Partly in response to North Carolina’s law, on May 13, the DOE and the Department of Justice (which enforces Title VI, the employment non-discrimination federal law) issued a joint “Dear Colleague Letter”, stating federal funds will be withheld if schools do not extend protection to transgender students under Title IX, including use of restrooms that correspond to gender, not sex.   On May 23, 11 states, including Utah sued the Obama administration challenging the Dear Colleague Letter. Ten more states filed suit on July 8, 2016.

On August 3, 2016, the United States Supreme Court issued a “stay” on the 4th Circuit’s grant of a preliminary injunction in the Virginia case, which would have allowed the transgender student to use the boys’ bathroom despite the resolution the school board in Virginia passed.

On August 21, a Texas district court issued preliminary injunction nationwide against the Dear Colleague Letter in response to the 11 state lawsuit filed May 23, 2016.

And last Friday, October 28, 2016, the Supreme Court agreed to hear the case and decide, with an 8-justice court, whether (1) deference should extend to the May 2016 Dear Colleague Letter that does not carry the force of law and was adopted in the context of the very dispute in which deference is sought? and (2) with or without deference to the Department of Education, should the Department’s specific interpretation of Title IX be given effect?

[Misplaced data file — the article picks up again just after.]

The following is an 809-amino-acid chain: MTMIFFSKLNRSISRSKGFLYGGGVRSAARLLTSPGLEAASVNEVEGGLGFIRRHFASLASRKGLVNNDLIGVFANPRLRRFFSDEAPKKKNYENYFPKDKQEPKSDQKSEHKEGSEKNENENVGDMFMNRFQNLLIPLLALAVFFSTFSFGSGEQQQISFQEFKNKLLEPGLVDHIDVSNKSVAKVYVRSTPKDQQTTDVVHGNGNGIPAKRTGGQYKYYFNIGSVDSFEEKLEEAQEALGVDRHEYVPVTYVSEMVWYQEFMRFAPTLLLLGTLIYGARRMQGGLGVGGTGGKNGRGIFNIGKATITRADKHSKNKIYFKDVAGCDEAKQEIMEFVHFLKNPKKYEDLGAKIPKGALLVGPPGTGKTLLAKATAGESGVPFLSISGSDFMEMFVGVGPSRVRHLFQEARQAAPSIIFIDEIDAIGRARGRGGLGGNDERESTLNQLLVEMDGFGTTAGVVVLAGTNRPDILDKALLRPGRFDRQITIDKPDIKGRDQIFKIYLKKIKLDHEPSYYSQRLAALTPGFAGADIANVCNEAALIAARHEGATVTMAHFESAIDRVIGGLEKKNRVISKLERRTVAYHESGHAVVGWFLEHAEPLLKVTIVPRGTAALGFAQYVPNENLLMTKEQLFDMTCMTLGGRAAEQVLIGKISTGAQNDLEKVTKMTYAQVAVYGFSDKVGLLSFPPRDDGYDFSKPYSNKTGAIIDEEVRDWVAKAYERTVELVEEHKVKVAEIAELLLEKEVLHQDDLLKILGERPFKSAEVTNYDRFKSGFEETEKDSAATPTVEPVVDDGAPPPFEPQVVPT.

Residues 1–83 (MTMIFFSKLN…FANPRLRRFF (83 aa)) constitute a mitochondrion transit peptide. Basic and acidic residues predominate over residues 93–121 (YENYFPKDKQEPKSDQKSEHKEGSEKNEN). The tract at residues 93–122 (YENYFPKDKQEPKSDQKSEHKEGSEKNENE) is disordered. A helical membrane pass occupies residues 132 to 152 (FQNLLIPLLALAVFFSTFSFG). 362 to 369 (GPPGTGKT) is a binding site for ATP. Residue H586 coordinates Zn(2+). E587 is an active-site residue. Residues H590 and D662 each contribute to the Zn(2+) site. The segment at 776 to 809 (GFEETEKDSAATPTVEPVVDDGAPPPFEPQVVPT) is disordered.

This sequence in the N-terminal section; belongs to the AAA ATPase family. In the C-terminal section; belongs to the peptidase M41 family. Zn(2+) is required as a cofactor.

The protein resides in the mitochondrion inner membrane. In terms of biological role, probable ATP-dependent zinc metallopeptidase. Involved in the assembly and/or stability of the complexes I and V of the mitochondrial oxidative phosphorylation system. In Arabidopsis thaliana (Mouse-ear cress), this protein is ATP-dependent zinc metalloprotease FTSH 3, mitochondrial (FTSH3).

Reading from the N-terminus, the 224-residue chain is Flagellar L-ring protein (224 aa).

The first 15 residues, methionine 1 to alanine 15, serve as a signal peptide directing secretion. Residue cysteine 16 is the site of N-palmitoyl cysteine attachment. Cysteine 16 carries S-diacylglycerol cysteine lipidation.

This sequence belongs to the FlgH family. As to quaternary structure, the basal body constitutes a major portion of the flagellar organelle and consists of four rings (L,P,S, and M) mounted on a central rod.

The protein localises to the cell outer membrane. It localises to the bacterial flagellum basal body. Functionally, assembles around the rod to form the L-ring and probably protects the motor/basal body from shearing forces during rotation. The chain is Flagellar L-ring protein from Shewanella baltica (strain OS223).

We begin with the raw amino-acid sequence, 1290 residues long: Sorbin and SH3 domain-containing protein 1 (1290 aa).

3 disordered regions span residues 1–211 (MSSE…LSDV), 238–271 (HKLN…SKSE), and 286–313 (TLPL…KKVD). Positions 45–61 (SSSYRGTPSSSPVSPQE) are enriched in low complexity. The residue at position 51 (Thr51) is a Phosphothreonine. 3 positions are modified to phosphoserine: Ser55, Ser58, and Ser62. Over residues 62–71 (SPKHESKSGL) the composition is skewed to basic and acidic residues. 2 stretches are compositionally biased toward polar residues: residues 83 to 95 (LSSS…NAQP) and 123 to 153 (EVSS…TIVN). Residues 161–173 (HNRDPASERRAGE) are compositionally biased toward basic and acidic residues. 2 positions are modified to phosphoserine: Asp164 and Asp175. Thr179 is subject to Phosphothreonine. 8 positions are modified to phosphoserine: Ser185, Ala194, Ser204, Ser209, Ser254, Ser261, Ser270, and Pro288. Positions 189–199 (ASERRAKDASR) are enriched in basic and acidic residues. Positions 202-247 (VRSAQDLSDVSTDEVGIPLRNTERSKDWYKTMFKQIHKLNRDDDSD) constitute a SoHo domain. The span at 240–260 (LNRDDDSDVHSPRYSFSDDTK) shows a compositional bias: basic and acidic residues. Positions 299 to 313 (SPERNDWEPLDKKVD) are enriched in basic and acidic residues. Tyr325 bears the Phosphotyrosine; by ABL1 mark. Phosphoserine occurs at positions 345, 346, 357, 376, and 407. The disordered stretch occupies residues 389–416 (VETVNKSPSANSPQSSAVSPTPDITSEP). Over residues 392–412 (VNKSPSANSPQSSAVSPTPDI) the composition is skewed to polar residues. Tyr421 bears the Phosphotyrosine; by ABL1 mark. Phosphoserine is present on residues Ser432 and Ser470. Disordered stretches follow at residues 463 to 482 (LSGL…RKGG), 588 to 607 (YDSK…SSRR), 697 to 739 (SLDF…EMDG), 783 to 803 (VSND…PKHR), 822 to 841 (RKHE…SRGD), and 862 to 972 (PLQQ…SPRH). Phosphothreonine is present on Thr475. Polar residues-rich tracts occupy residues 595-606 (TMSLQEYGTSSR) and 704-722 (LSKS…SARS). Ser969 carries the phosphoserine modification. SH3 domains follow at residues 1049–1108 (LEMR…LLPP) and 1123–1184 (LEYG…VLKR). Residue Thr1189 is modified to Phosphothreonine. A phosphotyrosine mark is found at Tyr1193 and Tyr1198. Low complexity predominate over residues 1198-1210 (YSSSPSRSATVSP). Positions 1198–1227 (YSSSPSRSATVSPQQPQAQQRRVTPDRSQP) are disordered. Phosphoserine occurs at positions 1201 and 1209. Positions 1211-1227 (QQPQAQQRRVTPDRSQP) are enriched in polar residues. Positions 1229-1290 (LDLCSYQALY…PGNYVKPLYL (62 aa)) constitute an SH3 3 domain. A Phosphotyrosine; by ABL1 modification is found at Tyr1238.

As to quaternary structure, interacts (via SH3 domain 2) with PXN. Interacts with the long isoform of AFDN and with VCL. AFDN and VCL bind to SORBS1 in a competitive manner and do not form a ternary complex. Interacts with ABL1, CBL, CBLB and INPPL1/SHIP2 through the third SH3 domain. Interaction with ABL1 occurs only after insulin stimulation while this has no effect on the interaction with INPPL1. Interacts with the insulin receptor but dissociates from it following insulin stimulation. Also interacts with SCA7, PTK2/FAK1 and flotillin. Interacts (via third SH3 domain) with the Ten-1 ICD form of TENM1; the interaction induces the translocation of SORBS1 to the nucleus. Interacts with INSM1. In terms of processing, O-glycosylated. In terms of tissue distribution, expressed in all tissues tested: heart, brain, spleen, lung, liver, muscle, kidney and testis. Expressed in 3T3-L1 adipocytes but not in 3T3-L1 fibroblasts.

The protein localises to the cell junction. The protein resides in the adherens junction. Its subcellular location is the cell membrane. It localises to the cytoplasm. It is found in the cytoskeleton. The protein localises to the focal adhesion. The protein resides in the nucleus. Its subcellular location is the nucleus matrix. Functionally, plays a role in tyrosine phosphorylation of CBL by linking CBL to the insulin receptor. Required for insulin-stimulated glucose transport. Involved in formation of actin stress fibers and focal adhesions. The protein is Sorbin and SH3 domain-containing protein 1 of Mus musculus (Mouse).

The decision, if it’s not a 4-4 ruling, should finally provide guidance to schools nationwide regarding transgender students in public schools.

Charter School Authorizer Being Sued

January 25, 2016

The State University of New York (SUNY) is one of several charter school authorizers in New York State. About six years ago, SUNY authorized a chain of charter schools operated by Success Academy. The chain is run by a former New York City councilwoman and serves primarily black and Latino students. The schools emphasize strict and traditional behavior including requiring students to sit very still in class with their backs straight and their hands in their laps. Good behavior results in candy and prizes and student misconduct results in loss of recess time, extra assignments and sometimes suspension—even for kindergarten students.

Four parents recently filed a lawsuit asking for two million dollars from the school chain because a principal of one of the chain’s schools maintained a “got to go” list which identified difficult children and, the parents allege, the administrators attempted to drive the students out of the school with frequent suspensions and calls to the students’ homes. Some of the children had special needs and the parents do not believe that the publicly funded, privately run schools made enough effort to accommodate their children, as the law requires. For the school’s part, it claims that the list was terminated, once discovered, and the principal was reprimanded following the October 2015 incident.